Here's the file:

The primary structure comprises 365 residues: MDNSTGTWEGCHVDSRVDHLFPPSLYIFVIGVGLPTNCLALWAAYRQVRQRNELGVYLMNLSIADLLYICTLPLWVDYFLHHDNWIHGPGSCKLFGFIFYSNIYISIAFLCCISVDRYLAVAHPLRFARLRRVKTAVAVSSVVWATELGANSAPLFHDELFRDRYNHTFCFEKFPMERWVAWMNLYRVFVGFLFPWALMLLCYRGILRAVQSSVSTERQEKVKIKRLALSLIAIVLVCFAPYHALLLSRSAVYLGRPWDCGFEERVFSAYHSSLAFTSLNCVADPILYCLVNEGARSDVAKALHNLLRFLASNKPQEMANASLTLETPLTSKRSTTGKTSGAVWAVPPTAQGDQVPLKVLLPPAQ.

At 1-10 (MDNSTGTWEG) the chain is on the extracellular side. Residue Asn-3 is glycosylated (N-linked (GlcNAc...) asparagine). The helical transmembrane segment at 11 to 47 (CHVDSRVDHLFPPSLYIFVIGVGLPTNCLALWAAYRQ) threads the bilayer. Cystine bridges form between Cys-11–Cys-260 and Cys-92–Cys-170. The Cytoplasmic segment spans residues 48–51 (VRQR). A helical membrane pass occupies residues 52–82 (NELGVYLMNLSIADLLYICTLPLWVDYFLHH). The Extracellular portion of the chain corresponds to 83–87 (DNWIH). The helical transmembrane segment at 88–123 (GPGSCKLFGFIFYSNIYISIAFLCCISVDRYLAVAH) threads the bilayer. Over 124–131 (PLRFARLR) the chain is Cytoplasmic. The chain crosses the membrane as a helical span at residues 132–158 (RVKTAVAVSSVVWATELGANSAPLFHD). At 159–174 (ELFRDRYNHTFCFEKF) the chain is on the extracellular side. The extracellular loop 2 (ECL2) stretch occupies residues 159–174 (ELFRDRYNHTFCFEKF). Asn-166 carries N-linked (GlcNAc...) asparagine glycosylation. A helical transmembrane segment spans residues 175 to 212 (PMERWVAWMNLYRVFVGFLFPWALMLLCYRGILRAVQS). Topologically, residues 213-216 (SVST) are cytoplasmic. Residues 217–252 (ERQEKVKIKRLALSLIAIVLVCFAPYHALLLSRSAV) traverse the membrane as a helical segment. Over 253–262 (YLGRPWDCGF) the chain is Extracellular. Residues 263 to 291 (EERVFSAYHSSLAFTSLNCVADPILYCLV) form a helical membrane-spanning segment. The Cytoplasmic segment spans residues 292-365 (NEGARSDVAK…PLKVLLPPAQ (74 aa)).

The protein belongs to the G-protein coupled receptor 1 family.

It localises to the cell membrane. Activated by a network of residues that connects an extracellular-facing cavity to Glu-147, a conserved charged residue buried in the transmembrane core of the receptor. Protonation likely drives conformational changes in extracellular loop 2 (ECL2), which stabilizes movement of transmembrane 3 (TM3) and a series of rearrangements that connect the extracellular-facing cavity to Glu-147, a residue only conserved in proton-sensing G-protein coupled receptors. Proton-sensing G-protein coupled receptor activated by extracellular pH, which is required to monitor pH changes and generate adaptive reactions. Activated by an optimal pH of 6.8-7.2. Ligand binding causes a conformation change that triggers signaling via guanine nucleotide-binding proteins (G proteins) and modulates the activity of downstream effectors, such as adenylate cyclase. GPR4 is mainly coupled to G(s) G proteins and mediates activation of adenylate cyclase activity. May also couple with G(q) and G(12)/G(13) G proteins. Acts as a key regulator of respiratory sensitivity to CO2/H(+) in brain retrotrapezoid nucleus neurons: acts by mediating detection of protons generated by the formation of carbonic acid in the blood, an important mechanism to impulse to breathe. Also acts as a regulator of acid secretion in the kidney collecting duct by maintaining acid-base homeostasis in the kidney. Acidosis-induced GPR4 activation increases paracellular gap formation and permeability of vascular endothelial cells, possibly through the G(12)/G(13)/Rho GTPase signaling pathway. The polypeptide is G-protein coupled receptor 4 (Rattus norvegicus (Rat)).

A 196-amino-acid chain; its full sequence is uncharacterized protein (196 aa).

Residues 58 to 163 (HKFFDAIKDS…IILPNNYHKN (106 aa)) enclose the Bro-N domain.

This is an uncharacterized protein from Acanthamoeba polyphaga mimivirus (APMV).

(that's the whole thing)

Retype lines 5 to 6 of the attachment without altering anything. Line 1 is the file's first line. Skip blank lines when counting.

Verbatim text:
A 196-amino-acid chain; its full sequence is uncharacterized protein (196 aa).

Residues 58 to 163 (HKFFDAIKDS…IILPNNYHKN (106 aa)) enclose the Bro-N domain.